When questioned about this policy, the Met took five weeks to provide an answer. Finally, in a letter sent today, the failure to keep email back-ups has been blamed on “cost management”. It explains that, although a form of back-ups are made, they are almost impossible to access – making it impossible for individual emails to be unearthed and examined in connection with phone-hacking.

The letter explains: “This is not a documented policy, it is a configuration setting for our backup software. For cost management reasons back up data is only held for a period of three years.”

“The back-ups referred to are the Exchange database back-ups which are retained for business continuity purposes on tapes – they are not directly searchable for individual e-mails. They are used to restore entire email accounts and take 7 hours. Finding specific emails in the account would then require an additional search would take 16 hours per month restored. Searching for specific key words in emails or for emails from certain named individuals would be in addition to the 23 hours. Therefore this is not something that could be completed within the time constraints of the Freedom of Information Act legislation.”

The letter also stated that “Emails that relate to a specific offence / investigation are captured and recorded on the relevant crime recording information systems.” This, however, does not seem to allow for the possibility that police officers themselves may be involved in criminal activity and cover-ups which might need investigating afterwards.

The documents:

View FOI rejection responses here.

View the MPS’s answers to questions about email back-up policies here.

See also on AccessDocs:

Metropolitan Police withheld dozens of sensitive documents

Andy Hayman’s drinking habits

Metropolitan Police withheld dozens of sensitive documents

A document released by the Metropolitan Police, under the Freedom of Information Act (FOI), has revealed dozens of other FOI disclosures that the police illegally withheld from publication. Many of the disclosures could have been potentially damaging for the Met.

Under FOI laws, responses to information requests should be released within 20 working days. This document lists disclosures that missed the deadline.

The requests which the Metropolitan Police have breached the FOI Act over have included:

  • “Copy of guidence given to police officers relating to the student protest on 24 November 2010”
  • “Guidence issued to police officers relating to the student protest on Thursday 9th December”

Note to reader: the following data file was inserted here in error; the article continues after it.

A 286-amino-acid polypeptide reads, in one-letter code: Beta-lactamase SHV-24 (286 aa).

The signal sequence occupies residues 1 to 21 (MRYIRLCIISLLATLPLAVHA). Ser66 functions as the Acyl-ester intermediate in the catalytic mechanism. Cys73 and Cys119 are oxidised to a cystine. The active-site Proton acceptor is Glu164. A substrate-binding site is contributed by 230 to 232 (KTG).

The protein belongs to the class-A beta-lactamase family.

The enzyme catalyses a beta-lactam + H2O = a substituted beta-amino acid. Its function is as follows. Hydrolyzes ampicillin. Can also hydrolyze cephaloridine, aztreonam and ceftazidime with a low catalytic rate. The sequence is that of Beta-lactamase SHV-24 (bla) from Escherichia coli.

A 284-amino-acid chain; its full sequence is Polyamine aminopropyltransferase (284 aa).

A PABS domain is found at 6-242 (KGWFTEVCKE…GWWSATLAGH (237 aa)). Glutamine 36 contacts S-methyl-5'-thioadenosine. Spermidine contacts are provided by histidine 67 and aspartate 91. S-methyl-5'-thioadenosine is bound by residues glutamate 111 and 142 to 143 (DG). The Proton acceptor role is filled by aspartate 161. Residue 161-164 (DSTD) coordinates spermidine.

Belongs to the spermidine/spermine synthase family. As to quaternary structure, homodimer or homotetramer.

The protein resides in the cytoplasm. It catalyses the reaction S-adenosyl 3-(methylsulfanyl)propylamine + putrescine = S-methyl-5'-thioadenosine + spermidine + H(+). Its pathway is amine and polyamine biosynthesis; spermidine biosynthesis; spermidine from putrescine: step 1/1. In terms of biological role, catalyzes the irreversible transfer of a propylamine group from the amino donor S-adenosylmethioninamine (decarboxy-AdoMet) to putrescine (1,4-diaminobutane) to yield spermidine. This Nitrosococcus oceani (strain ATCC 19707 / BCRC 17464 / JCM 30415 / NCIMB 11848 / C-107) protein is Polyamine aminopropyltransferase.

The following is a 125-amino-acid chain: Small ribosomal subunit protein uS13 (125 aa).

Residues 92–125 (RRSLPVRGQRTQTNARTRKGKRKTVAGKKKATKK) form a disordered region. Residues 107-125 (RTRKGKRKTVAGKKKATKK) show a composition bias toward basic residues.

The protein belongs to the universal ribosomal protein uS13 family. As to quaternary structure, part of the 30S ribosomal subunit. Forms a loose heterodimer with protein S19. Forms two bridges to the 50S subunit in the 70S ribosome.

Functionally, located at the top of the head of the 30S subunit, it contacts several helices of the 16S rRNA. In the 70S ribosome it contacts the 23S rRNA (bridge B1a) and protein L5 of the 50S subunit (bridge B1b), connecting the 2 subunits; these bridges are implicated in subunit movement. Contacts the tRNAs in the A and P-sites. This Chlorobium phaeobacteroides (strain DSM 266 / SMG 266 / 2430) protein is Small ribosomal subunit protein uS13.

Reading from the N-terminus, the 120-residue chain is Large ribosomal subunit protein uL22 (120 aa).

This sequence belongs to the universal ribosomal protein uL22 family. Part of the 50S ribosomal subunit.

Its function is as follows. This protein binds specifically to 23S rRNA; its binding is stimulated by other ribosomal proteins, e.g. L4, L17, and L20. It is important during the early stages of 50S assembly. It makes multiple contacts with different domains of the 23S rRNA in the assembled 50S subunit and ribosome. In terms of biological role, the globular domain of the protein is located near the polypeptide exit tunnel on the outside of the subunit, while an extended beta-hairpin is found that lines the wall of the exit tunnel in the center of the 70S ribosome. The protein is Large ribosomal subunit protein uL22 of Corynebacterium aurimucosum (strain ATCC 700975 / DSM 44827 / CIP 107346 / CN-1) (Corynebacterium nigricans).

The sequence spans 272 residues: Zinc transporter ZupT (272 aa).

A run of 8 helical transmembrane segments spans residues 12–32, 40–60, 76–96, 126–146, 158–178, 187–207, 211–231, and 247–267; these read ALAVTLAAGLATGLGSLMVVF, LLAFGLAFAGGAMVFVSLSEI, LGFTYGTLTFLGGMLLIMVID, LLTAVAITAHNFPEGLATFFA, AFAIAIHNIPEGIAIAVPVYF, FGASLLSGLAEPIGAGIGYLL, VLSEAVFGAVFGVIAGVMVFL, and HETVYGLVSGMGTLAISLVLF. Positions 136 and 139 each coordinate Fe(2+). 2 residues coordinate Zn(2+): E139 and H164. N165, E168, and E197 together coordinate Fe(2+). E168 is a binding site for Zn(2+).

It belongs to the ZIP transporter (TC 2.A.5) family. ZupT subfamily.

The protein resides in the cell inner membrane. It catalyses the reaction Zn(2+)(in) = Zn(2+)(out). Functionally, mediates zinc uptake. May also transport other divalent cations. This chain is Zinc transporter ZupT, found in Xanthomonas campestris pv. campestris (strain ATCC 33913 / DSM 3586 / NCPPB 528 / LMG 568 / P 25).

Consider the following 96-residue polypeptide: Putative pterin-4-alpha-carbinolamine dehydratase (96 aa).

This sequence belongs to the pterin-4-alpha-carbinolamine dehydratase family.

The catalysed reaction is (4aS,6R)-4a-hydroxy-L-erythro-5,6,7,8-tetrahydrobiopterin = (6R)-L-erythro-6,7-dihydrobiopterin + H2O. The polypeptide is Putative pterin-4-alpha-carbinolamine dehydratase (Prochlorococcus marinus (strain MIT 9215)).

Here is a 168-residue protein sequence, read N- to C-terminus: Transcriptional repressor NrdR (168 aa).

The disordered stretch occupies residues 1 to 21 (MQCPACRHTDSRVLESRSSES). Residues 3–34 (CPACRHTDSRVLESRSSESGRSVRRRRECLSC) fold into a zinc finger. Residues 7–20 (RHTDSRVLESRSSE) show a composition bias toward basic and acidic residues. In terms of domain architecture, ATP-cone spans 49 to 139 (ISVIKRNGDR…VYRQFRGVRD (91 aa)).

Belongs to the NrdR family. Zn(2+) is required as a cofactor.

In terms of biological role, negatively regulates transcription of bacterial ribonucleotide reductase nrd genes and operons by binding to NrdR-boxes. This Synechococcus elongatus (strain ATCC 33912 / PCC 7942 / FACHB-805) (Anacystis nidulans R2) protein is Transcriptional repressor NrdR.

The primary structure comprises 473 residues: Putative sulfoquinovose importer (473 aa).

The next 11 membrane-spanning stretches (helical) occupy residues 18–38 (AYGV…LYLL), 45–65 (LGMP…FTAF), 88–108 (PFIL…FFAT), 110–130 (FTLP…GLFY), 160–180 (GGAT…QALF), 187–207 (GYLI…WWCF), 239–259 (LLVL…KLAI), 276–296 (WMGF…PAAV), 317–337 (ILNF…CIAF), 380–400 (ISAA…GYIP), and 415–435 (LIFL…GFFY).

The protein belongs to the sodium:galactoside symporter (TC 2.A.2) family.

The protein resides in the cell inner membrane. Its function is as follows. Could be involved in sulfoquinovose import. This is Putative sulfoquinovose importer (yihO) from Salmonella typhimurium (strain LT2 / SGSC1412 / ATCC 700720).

• “Questions as to whether Plain Clothes Police Officers were deployed at all Student Demonstrations in 2010”
  • “Papers relating to student riot at Millbank 10/11/2010”
  • “Plain Clothes Police Officers present at 2009 G20 Protests”
  • “Question in relation to MET investigation into wrongful telephone interceptions by News International”

The Met refused to comment on the delay of the disclosures, but said that the “vast majority” of information releases are published on time. A spokesman for the police force said: “Due to the complexity of some requests, they take longer to complete.”

So what happened with these withheld disclosures? In most cases, responses were eventually sent to the people who had requested information, after a very long wait. It seems that, in most cases, the requests only received a ‘partial disclosure’. The Met said: “There is no system in place to prioritise requests.  Requests are dealt with in the order they are received and on a strict case-by-case basis.” However, they admitted that “requests of a more “sensitive” nature will obviously take a longer time to process than those which are more straight forward.”

But the real issue here is not a conspiracy, but is to do with open access to public information about potentially important or controversial things. The Metropolitan Police only spends between £406,055 and £487,153 per annum on all of its staff for any FOI-related role in their Public Access Office. Maybe more staff are needed. Maybe they need to improve their information collation system. Or maybe they should just save everyone some time by publishing more documents online voluntarily.

View the document here:

http://www.met.police.uk/foi/pdfs/disclosure_2011/march/2011030001047.pdf

View the full online Metropolitan Police FOI disclosure log here:

http://www.met.police.uk/foi/disclosure/disclosure_log.htm